As rent in cities continues to rise and the global population is set to reach 8.5 billion by mid-2030, co-living is an inevitable solution likely to grow more and more popular in the next few years.
But living together comes with a number of challenges, and technology could help to manage the conflicting needs and desires of the current and future shared home. Something that present-day technology - the ultra-functional voice and app-controlled Smart Home appliances - doesn’t seem to be doing.
We conducted interviews with people from different living situations to find out how we could improve the shared home experience. What we found is that a major contributing factor to making a home a more welcoming and comfortable place is the presence of meaningful objects related to the people that live there. From this insight, came our idea of Roommate.
Roommate is an internet-connected system for the shared Smart Home. From a central hub, it detects who enters and leaves the room. Depending on who’s inside, Roommate changes the content in the digital photo frames, the music system and TV to best reflect the people in the home, identifying shared tastes and common memories.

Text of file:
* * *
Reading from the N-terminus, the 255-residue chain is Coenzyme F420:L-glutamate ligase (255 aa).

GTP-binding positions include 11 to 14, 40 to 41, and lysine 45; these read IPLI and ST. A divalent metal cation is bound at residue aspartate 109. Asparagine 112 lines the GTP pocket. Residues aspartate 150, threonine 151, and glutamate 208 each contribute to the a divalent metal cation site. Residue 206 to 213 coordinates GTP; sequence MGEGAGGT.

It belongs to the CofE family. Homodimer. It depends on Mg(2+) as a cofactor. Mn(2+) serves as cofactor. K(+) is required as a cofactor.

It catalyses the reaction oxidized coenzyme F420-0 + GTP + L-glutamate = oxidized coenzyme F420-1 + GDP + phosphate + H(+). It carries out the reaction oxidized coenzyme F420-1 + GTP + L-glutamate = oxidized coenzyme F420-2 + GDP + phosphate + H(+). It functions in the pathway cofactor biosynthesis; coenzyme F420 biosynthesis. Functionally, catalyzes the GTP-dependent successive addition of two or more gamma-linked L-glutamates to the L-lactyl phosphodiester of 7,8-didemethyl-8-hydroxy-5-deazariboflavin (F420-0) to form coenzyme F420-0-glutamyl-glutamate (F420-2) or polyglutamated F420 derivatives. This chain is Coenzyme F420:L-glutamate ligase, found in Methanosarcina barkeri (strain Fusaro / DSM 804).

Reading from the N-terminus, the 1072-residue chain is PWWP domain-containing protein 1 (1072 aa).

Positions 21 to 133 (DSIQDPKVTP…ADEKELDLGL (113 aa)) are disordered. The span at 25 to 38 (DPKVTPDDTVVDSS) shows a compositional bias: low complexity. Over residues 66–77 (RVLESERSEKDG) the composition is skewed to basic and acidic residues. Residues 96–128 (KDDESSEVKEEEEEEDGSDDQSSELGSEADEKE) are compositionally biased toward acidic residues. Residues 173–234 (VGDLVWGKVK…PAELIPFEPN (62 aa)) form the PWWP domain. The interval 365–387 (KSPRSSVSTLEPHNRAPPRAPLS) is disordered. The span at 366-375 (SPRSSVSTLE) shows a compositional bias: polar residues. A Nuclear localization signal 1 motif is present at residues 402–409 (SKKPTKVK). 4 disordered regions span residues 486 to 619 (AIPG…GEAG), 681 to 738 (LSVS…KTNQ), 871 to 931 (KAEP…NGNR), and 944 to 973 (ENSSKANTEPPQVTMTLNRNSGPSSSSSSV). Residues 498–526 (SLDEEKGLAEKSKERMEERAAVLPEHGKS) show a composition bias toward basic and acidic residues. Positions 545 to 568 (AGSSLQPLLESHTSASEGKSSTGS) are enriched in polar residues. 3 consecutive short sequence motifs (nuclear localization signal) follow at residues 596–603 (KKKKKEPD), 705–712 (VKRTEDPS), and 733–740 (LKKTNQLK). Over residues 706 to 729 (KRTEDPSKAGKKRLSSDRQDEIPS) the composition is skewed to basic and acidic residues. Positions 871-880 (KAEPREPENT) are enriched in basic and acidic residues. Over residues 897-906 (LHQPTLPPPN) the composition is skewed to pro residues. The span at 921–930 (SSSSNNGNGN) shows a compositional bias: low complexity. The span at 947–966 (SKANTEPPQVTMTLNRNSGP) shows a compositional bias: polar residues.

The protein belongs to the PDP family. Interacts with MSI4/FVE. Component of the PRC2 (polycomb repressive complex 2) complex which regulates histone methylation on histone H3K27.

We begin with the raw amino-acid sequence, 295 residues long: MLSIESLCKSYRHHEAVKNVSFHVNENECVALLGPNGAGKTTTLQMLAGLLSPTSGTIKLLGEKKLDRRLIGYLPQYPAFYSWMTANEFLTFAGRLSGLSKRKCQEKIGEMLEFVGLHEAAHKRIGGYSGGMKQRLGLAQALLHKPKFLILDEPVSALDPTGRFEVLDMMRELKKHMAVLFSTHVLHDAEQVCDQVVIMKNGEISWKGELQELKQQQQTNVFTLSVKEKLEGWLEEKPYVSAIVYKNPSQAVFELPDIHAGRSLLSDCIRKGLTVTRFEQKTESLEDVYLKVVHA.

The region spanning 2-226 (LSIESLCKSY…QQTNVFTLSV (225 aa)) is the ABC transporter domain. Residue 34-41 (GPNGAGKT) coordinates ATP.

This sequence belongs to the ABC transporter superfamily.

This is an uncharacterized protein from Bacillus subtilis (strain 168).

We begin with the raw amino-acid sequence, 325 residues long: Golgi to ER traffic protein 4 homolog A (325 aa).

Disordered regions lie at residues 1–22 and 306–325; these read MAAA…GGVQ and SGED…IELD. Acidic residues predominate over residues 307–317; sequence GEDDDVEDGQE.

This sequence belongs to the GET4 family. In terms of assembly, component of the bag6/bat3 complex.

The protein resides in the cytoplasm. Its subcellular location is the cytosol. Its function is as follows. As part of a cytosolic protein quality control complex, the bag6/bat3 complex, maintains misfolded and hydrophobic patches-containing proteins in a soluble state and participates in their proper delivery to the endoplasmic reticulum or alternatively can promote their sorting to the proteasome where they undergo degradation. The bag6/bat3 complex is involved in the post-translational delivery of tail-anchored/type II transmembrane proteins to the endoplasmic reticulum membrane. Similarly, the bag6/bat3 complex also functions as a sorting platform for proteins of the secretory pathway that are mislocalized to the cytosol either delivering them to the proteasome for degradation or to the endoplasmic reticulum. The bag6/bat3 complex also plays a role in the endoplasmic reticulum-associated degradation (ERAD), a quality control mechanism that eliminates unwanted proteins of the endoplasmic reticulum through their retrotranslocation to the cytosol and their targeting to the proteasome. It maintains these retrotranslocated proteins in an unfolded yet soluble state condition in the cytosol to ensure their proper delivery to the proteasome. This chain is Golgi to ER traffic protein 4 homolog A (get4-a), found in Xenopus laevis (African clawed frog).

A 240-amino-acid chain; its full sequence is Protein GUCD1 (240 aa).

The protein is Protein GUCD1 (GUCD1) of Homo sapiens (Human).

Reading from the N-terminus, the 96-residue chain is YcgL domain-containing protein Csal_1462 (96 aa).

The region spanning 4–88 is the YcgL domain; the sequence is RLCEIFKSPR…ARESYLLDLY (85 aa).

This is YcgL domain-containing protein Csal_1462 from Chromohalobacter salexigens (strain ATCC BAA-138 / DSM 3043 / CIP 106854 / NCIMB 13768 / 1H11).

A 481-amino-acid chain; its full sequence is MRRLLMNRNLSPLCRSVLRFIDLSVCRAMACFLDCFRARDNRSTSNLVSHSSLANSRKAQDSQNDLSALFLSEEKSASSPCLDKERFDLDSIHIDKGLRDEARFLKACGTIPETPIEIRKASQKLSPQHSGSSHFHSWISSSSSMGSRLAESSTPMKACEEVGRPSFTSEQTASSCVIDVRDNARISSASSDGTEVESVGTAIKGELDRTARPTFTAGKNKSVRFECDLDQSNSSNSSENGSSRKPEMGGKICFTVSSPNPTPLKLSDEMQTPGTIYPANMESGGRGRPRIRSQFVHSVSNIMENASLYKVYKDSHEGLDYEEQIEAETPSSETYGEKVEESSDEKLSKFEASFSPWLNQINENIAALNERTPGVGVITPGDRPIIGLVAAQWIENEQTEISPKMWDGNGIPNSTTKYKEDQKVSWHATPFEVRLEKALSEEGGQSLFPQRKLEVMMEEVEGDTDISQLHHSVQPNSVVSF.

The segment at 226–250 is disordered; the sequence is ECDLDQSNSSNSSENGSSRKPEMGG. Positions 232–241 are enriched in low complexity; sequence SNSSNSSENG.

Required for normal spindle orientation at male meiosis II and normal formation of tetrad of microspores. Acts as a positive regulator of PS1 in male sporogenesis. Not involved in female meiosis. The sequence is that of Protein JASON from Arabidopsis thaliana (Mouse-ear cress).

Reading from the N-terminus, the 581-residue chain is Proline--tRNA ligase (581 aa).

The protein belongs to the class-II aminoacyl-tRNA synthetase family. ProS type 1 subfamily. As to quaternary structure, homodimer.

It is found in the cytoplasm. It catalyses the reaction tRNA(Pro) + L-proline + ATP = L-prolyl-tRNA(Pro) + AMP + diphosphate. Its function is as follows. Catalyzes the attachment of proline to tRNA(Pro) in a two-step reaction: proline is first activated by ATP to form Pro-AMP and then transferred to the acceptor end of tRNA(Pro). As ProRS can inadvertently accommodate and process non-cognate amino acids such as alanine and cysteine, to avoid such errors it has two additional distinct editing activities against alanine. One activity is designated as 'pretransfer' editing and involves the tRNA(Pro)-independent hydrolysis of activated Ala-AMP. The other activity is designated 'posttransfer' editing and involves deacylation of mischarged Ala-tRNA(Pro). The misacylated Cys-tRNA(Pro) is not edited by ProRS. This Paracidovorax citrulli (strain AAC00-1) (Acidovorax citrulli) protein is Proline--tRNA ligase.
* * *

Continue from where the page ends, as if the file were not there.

Living with Roommate
Imagine for instance arriving home when nobody's there. As you enter the room it becomes your own: photos of you and your band performing at a gig in Paris appear on the wall; the sound system shows a selection of your jazz collection and Miles Davis starts playing “Kind of Blue” as you relax on the couch with a new book. Later, when your partner comes in, the frames change to photos of you together, the music shifts to blend your jazz tastes with her love for American folk and the TV recommends films that you both might like.
The presence of the people that are not home, communicated through their belongings and memories around the house, is also an important part of what gives life to the home. That’s why every member of the household is represented by a coloured pin on the Roommate hub. When a person’s pin is placed in the centre of the hub the content and atmosphere of the room change as if they too were in the home. So when little Jimmy misses his dad, his atmosphere can be brought into the home simply by moving the pin.
Roommate could also improve the home-living scenarios outside of just families and flatshares. It could make the hosting experience more personal for Airbnb and similar services, using photos of places and music as starting points for conversations. Also, Roommate could bring a more personal feeling of comfort to traditional hotel rooms, by adding the warmth of your personal memories and content to an otherwise generic space.
We’ve created Roommate because we know the home of the future will need to focus on shared experiences. The technology we have now, of voice assistants and smartphone apps controlling appliances, is not headed in that direction. Please get in touch with us if you want to know more about Roommate or on our work about shared experiences.